All signs are pointing to something big on the horizon for GI Dynamics and its embattled obesity and type 2 diabetes treatment technology. The most recent guidepost from the Lexington, MA-based company came Thursday, when it announced results were being published from a meta-analysis of the EndoBarrier. Results show the device was able to impact weight loss and insulin resistance improvement.
The research is titled “Effects of the Duodenal-Jejunal Bypass Liner on Glycemic Control in Type 2 Diabetic Patients with Obesity: A Meta-analysis with Secondary Analysis on Weight Loss and Hormonal Changes,” and has been published in Diabetes Care, the journal of the American Diabetes Association. The results were first presented by Pichamol Jirapinyo, M.D., Division of Gastroenterology, Hepatology and Endoscopy at Brigham and Women’s Hospital and Harvard Medical School in Boston during Digestive Disease Week (DDW) in May of last year.
GI Dynamics' EndoBarrier works by creating a barrier between food and the wall of the small intestine and thereby changes metabolic pathways by controlling how food moves through the digestive system. The effects are supposed to be similar to gastric bypass surgery, but without the surgical procedure and hospital stay.
The firm's meta-analysis is comprised of 17 published studies that evaluate EndoBarrier outcomes in patients with type 2 diabetes and obesity. Primary outcomes of the meta-analysis were change in hemoglobin A1c (HbA1c) and homeostatic model assessment of insulin resistance (HOMA-IR). Secondary outcomes were change in weight and change in hormones critical to the regulation of metabolic and bariatric disorders.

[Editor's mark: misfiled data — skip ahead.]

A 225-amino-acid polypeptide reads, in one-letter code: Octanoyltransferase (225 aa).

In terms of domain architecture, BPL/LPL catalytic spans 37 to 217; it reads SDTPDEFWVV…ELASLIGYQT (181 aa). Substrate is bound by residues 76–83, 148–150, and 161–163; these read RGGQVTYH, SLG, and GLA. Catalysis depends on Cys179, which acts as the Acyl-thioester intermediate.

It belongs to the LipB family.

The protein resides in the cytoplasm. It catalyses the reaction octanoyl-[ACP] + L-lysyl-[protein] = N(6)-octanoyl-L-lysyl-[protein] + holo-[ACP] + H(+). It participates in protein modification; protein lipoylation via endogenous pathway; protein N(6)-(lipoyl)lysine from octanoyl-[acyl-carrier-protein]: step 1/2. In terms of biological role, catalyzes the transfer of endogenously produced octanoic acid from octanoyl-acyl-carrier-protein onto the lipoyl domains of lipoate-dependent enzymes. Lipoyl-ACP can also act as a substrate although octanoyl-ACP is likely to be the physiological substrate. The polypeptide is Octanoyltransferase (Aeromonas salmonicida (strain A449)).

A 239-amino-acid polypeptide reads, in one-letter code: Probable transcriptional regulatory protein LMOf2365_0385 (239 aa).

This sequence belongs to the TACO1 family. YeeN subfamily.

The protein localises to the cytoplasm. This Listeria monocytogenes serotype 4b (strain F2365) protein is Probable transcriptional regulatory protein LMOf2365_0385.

“The analysis shows that [the EndoBarrier] is effective at treating diabetes in this patient population with a reduction in HbA1c of 1.3%, and with many patients coming off diabetic medication,” Jirapinyo said in a release. “This reduction in HbA1c is significantly better by 0.9% as compared to optimal medical management alone. In addition, this study demonstrates that patients who receive [the EndoBarrier] experience significant improvements in insulin resistance and weight loss, which persist up to at least six months after device removal.”
For the past few months GI Dynamics has been involved in a string of activities that suggest the Boston-based is on its way toward drumming up interest for the embattled EndoBarrier. The rumblings started in early March, when GI Dynamics shareholders approved a $2 million offering. Just a few days ago, the company announced a $1.75 million financing commitment from Crystal Amber Fund, according to a release.
The obesity-treatment device has been under intense scrutiny, with issues dating back to 2015. It was during this time FDA placed a hold on a pivotal trial because of four cases of hepatic abscess that occurred in patients. The news tanked GI Dynamics’ stock – but this was only the beginning of the company’s woes.
The suspension of the pivotal trial also caused the company to cut its headcount by 48% to 36. And about a year ago, the company received word its CE mark was being suspended because of pending resolution of nonconformances related to ISO 13485 compliance. GI Dynamics eventually lost its CE mark in Nov. of 2017.